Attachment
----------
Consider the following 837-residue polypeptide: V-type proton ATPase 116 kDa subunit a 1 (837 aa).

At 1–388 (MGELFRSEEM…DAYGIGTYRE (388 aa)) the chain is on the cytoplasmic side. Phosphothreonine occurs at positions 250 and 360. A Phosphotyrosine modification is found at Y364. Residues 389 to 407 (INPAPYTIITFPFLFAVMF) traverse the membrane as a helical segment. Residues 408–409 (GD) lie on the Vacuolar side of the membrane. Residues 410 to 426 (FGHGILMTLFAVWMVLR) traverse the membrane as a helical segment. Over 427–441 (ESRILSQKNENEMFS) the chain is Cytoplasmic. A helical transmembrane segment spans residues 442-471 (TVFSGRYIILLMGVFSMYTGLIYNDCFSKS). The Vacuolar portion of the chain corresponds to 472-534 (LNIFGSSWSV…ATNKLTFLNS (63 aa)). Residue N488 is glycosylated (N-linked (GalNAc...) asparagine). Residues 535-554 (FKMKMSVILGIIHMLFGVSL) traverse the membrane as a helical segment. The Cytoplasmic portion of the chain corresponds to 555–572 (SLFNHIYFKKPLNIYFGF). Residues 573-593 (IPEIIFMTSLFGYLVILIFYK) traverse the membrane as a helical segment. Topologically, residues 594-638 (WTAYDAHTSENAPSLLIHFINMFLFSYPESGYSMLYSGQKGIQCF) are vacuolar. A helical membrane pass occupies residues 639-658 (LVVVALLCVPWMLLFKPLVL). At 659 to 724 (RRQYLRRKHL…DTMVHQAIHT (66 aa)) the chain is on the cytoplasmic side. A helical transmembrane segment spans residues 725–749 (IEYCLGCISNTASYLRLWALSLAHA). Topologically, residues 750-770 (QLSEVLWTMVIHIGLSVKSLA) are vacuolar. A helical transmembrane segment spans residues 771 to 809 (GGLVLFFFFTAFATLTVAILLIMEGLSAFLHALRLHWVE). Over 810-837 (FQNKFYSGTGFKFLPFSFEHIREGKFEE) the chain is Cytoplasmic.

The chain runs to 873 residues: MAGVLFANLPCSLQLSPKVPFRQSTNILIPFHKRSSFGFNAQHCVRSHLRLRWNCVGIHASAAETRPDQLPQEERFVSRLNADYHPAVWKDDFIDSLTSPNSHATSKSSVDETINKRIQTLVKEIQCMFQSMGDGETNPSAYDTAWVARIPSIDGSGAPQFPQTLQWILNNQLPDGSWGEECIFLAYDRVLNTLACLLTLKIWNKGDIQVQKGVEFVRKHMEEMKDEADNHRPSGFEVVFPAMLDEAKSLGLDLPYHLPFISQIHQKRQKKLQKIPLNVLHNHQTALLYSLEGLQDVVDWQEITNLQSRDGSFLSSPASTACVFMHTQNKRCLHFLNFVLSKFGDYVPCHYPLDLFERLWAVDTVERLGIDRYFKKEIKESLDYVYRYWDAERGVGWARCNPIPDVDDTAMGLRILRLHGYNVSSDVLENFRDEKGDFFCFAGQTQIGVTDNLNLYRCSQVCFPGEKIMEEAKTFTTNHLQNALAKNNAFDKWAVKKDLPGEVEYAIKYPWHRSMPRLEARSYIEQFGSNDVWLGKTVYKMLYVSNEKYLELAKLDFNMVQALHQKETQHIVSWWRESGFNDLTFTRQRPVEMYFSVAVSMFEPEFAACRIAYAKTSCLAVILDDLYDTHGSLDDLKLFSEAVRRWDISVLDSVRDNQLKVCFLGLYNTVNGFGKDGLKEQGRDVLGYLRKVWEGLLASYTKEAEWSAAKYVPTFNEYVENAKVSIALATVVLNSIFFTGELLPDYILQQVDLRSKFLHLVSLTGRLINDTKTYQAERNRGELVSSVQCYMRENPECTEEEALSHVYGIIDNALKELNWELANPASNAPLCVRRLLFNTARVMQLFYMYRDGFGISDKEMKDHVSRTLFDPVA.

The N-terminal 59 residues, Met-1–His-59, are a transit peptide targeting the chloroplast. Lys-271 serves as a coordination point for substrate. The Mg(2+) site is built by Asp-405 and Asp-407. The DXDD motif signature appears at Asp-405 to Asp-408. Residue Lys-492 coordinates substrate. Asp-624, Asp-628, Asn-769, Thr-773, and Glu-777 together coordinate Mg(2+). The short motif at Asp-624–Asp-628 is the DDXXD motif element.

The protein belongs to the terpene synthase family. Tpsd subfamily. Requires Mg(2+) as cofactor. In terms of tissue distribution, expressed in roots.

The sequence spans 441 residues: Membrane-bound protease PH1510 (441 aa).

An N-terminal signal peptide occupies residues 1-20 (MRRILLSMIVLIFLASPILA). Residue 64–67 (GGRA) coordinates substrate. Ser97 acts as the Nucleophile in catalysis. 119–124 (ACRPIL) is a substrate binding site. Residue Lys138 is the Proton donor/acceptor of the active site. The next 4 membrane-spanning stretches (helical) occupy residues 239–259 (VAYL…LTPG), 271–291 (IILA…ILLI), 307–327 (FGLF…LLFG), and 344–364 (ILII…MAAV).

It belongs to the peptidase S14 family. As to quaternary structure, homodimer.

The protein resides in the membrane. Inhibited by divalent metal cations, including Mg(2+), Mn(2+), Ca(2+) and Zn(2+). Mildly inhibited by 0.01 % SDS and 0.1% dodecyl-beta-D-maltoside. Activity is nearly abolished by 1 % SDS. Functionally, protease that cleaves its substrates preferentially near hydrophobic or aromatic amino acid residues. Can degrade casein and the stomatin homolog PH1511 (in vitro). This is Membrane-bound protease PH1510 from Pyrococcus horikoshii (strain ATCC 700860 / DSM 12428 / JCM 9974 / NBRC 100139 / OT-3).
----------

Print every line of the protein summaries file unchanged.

Consider the following 837-residue polypeptide: V-type proton ATPase 116 kDa subunit a 1 (837 aa).

At 1–388 (MGELFRSEEM…DAYGIGTYRE (388 aa)) the chain is on the cytoplasmic side. Phosphothreonine occurs at positions 250 and 360. A Phosphotyrosine modification is found at Y364. Residues 389 to 407 (INPAPYTIITFPFLFAVMF) traverse the membrane as a helical segment. Residues 408–409 (GD) lie on the Vacuolar side of the membrane. Residues 410 to 426 (FGHGILMTLFAVWMVLR) traverse the membrane as a helical segment. Over 427–441 (ESRILSQKNENEMFS) the chain is Cytoplasmic. A helical transmembrane segment spans residues 442-471 (TVFSGRYIILLMGVFSMYTGLIYNDCFSKS). The Vacuolar portion of the chain corresponds to 472-534 (LNIFGSSWSV…ATNKLTFLNS (63 aa)). Residue N488 is glycosylated (N-linked (GalNAc...) asparagine). Residues 535-554 (FKMKMSVILGIIHMLFGVSL) traverse the membrane as a helical segment. The Cytoplasmic portion of the chain corresponds to 555–572 (SLFNHIYFKKPLNIYFGF). Residues 573-593 (IPEIIFMTSLFGYLVILIFYK) traverse the membrane as a helical segment. Topologically, residues 594-638 (WTAYDAHTSENAPSLLIHFINMFLFSYPESGYSMLYSGQKGIQCF) are vacuolar. A helical membrane pass occupies residues 639-658 (LVVVALLCVPWMLLFKPLVL). At 659 to 724 (RRQYLRRKHL…DTMVHQAIHT (66 aa)) the chain is on the cytoplasmic side. A helical transmembrane segment spans residues 725–749 (IEYCLGCISNTASYLRLWALSLAHA). Topologically, residues 750-770 (QLSEVLWTMVIHIGLSVKSLA) are vacuolar. A helical transmembrane segment spans residues 771 to 809 (GGLVLFFFFTAFATLTVAILLIMEGLSAFLHALRLHWVE). Over 810-837 (FQNKFYSGTGFKFLPFSFEHIREGKFEE) the chain is Cytoplasmic.

The chain runs to 873 residues: MAGVLFANLPCSLQLSPKVPFRQSTNILIPFHKRSSFGFNAQHCVRSHLRLRWNCVGIHASAAETRPDQLPQEERFVSRLNADYHPAVWKDDFIDSLTSPNSHATSKSSVDETINKRIQTLVKEIQCMFQSMGDGETNPSAYDTAWVARIPSIDGSGAPQFPQTLQWILNNQLPDGSWGEECIFLAYDRVLNTLACLLTLKIWNKGDIQVQKGVEFVRKHMEEMKDEADNHRPSGFEVVFPAMLDEAKSLGLDLPYHLPFISQIHQKRQKKLQKIPLNVLHNHQTALLYSLEGLQDVVDWQEITNLQSRDGSFLSSPASTACVFMHTQNKRCLHFLNFVLSKFGDYVPCHYPLDLFERLWAVDTVERLGIDRYFKKEIKESLDYVYRYWDAERGVGWARCNPIPDVDDTAMGLRILRLHGYNVSSDVLENFRDEKGDFFCFAGQTQIGVTDNLNLYRCSQVCFPGEKIMEEAKTFTTNHLQNALAKNNAFDKWAVKKDLPGEVEYAIKYPWHRSMPRLEARSYIEQFGSNDVWLGKTVYKMLYVSNEKYLELAKLDFNMVQALHQKETQHIVSWWRESGFNDLTFTRQRPVEMYFSVAVSMFEPEFAACRIAYAKTSCLAVILDDLYDTHGSLDDLKLFSEAVRRWDISVLDSVRDNQLKVCFLGLYNTVNGFGKDGLKEQGRDVLGYLRKVWEGLLASYTKEAEWSAAKYVPTFNEYVENAKVSIALATVVLNSIFFTGELLPDYILQQVDLRSKFLHLVSLTGRLINDTKTYQAERNRGELVSSVQCYMRENPECTEEEALSHVYGIIDNALKELNWELANPASNAPLCVRRLLFNTARVMQLFYMYRDGFGISDKEMKDHVSRTLFDPVA.

The N-terminal 59 residues, Met-1–His-59, are a transit peptide targeting the chloroplast. Lys-271 serves as a coordination point for substrate. The Mg(2+) site is built by Asp-405 and Asp-407. The DXDD motif signature appears at Asp-405 to Asp-408. Residue Lys-492 coordinates substrate. Asp-624, Asp-628, Asn-769, Thr-773, and Glu-777 together coordinate Mg(2+). The short motif at Asp-624–Asp-628 is the DDXXD motif element.

The protein belongs to the terpene synthase family. Tpsd subfamily. Requires Mg(2+) as cofactor. In terms of tissue distribution, expressed in roots.

The sequence spans 441 residues: Membrane-bound protease PH1510 (441 aa).

An N-terminal signal peptide occupies residues 1-20 (MRRILLSMIVLIFLASPILA). Residue 64–67 (GGRA) coordinates substrate. Ser97 acts as the Nucleophile in catalysis. 119–124 (ACRPIL) is a substrate binding site. Residue Lys138 is the Proton donor/acceptor of the active site. The next 4 membrane-spanning stretches (helical) occupy residues 239–259 (VAYL…LTPG), 271–291 (IILA…ILLI), 307–327 (FGLF…LLFG), and 344–364 (ILII…MAAV).

It belongs to the peptidase S14 family. As to quaternary structure, homodimer.

The protein resides in the membrane. Inhibited by divalent metal cations, including Mg(2+), Mn(2+), Ca(2+) and Zn(2+). Mildly inhibited by 0.01 % SDS and 0.1% dodecyl-beta-D-maltoside. Activity is nearly abolished by 1 % SDS. Functionally, protease that cleaves its substrates preferentially near hydrophobic or aromatic amino acid residues. Can degrade casein and the stomatin homolog PH1511 (in vitro). This is Membrane-bound protease PH1510 from Pyrococcus horikoshii (strain ATCC 700860 / DSM 12428 / JCM 9974 / NBRC 100139 / OT-3).